What do you do when … you can’t meet payroll?

Your checking account is overdrawn and all of your credit accounts are at their limits! Uncle Sam came knocking at the door wanting his fair share, you had to buy some expensive software to do a big job for a client (which you won’t bill for another month), you’re still waiting for payments on two big completed jobs … and all that leaves you with NO MONEY! Come Friday you need to have enough to cover payroll and that’s a big nut.

This has happened before. There were times when your business ran short on cash, you just skimped on your own check, and made some vendors wait. But this time, there’s no money to pay ANYONE. What do you do?

First of all, don’t panic – but we do need to take a serious look at this situation. Is this the first time it’s happened? Does this happen all the time?

If this is a recurring theme, if you are barely squeaking by each and every pay period then something is terribly wrong – and it needs to be fixed PRONTO. The stress that this is putting you under and the time and efforts you are using to manage your cash are killing you and your business. Think of where your business could be if all that effort went into productive activities?

Here’s what you do to right the ship quickly.

  1. Collect.
    The quickest and easiest source of cash is to collect payments from your customers. Call every customer who is even one day late on their payments and check to determine why the payment is late. Sometimes they might be holding the payment because they are disputing some portion of the bill. Fine — can you pay the part that’s not in dispute and we can continue working on the rest? For others, they might be short on cash and they are paying only those vendors who are calling and collecting — so be that someone! Of course you should be doing this regularly, and not just when you are short of cash, but we can get to that later.
  2. Conserve cash.
    Hold on to any cash you can. Don’t pay bills (even if they are due) until you’ve covered your payroll. This goes for personal spending as well as business spending. Hold on to your cash.
  3. Build a cash flow forecasting tool.
    You need a tool to keep an eye on this for a couple of months until the crisis is over. Work with your bookkeeper, accountant or banker to build a spreadsheet that you can use to project your cash flow at least 60, preferably 90 days into the future.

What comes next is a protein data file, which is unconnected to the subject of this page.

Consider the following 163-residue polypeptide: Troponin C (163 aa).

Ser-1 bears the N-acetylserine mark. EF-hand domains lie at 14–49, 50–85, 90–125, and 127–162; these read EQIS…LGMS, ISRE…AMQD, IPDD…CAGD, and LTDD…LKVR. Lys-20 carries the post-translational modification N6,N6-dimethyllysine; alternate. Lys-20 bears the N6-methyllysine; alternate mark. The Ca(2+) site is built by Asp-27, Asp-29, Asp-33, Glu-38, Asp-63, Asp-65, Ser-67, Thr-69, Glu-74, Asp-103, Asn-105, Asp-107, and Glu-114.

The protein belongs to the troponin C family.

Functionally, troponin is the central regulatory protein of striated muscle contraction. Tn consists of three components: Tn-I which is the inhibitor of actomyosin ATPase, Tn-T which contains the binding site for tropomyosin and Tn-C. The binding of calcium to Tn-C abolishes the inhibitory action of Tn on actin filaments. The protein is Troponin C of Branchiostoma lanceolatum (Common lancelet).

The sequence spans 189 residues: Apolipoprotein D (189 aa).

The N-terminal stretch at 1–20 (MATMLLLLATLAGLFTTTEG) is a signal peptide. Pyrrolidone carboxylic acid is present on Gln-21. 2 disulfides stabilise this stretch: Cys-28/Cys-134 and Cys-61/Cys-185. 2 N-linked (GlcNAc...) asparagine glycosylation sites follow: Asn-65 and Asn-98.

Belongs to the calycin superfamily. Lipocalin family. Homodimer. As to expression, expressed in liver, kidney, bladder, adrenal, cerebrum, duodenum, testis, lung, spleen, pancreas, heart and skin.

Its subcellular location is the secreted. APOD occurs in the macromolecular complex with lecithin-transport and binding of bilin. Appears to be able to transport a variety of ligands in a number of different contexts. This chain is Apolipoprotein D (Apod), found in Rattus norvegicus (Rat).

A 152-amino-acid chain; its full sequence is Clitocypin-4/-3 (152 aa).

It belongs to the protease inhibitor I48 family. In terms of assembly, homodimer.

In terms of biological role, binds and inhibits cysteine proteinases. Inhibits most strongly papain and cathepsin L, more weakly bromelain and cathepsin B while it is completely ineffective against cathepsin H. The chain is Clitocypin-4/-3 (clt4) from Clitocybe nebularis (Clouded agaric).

4. Be honest with people.
    No one wants to tell your vendors or employees that you are low on cash — but they are going to find out sooner or later. Be honest with people. Go to your employees and let them know that paychecks might be late — you’ve got a cash flow forecasting tool to tell you how late. Same with vendors — call them and let them know that your payment is delayed but you’ll have it to them on a particular date. This makes it possible for you to start right away keeping promises (even though you just broke one). This is not a time to bury your head in the sand.

You need to manage your way through the crisis, but you’ve got a bigger issue. You have a business that’s running out of cash. If you are experiencing rapid growth, that might be your problem. Growing companies frequently run out of cash even when they are healthy. If you are growing quickly then your receivables may grow faster than your payables and even though your business is growing and doing well all that money you are loaning to your customers is making you broke! You may need to slow down your growth (so that your profits can fund your receivables), or find some additional capital to fund your receivables.

Here are some practical steps to get your business back on the right road.

  1. Raise prices.
    I know this is counter intuitive. You need cash, so your instinct is to lower prices and get anything in the door that you can. But that just exacerbates the problem. More work at a low margin creates higher receivables, without the margin to fund those receivables. You need high margin work that will provide the profits you need to fund your receivables. Growth is actually your enemy when you are short of cash. You need to slow your growth and increase your margins to get out of this hole.
  2. Cut costs.
    You may not be spending extravagantly, but there are likely some places where you can cut costs. Have someone else, your accountant, or another business owner, help you to look at each expense (I usually use the vendor list and go line-by-line) to see what can be cut. No sacred cows. We need to preserve cash.
  3. Adjust your terms.
    When cash is tight you just can’t take on any business that doesn’t have a significant down payment (50% of the project at least). Then for the subsequent payments negotiate for progress payments due on a certain date (not billed on a date, due net 30). Any new work needs to have accelerated terms. Once you’ve started bringing in new business this way — keep it up.

People can’t live without air; businesses can’t live without cash. How are you going to change what you are doing in order to ensure that you maintain surplus cash?


  1. Brad – Thanks for the excellent tips. I particularly like the short-term and long-term fixes you described. Cash flow is the life blood of small business. I always recommend them to determine the levels of cash flow when they need to start taking actions.You don’t want to wait till the last minute because it may be too late by then.

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